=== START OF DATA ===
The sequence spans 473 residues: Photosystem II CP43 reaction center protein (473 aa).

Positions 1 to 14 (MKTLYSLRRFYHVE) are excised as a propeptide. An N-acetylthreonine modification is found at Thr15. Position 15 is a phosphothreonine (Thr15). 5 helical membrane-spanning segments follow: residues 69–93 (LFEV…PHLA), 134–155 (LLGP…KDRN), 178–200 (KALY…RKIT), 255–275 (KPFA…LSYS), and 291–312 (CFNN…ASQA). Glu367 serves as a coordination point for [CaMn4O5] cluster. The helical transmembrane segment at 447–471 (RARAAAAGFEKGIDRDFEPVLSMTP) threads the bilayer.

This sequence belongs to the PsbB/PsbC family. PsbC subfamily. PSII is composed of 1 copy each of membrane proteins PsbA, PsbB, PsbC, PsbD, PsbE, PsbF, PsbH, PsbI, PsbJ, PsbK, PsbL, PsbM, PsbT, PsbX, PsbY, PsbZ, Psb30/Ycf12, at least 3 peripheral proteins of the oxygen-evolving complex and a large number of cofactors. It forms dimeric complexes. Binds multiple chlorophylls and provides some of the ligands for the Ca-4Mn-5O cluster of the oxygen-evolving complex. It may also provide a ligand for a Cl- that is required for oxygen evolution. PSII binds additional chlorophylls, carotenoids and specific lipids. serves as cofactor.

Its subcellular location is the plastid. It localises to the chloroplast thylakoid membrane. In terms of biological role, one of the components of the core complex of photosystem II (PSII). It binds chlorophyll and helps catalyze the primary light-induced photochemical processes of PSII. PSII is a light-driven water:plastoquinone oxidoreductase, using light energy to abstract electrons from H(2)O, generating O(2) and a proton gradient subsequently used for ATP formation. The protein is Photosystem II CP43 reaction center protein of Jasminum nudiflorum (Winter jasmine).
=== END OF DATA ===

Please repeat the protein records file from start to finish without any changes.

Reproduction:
The sequence spans 473 residues: Photosystem II CP43 reaction center protein (473 aa).

Positions 1 to 14 (MKTLYSLRRFYHVE) are excised as a propeptide. An N-acetylthreonine modification is found at Thr15. Position 15 is a phosphothreonine (Thr15). 5 helical membrane-spanning segments follow: residues 69–93 (LFEV…PHLA), 134–155 (LLGP…KDRN), 178–200 (KALY…RKIT), 255–275 (KPFA…LSYS), and 291–312 (CFNN…ASQA). Glu367 serves as a coordination point for [CaMn4O5] cluster. The helical transmembrane segment at 447–471 (RARAAAAGFEKGIDRDFEPVLSMTP) threads the bilayer.

This sequence belongs to the PsbB/PsbC family. PsbC subfamily. PSII is composed of 1 copy each of membrane proteins PsbA, PsbB, PsbC, PsbD, PsbE, PsbF, PsbH, PsbI, PsbJ, PsbK, PsbL, PsbM, PsbT, PsbX, PsbY, PsbZ, Psb30/Ycf12, at least 3 peripheral proteins of the oxygen-evolving complex and a large number of cofactors. It forms dimeric complexes. Binds multiple chlorophylls and provides some of the ligands for the Ca-4Mn-5O cluster of the oxygen-evolving complex. It may also provide a ligand for a Cl- that is required for oxygen evolution. PSII binds additional chlorophylls, carotenoids and specific lipids. serves as cofactor.

Its subcellular location is the plastid. It localises to the chloroplast thylakoid membrane. In terms of biological role, one of the components of the core complex of photosystem II (PSII). It binds chlorophyll and helps catalyze the primary light-induced photochemical processes of PSII. PSII is a light-driven water:plastoquinone oxidoreductase, using light energy to abstract electrons from H(2)O, generating O(2) and a proton gradient subsequently used for ATP formation. The protein is Photosystem II CP43 reaction center protein of Jasminum nudiflorum (Winter jasmine).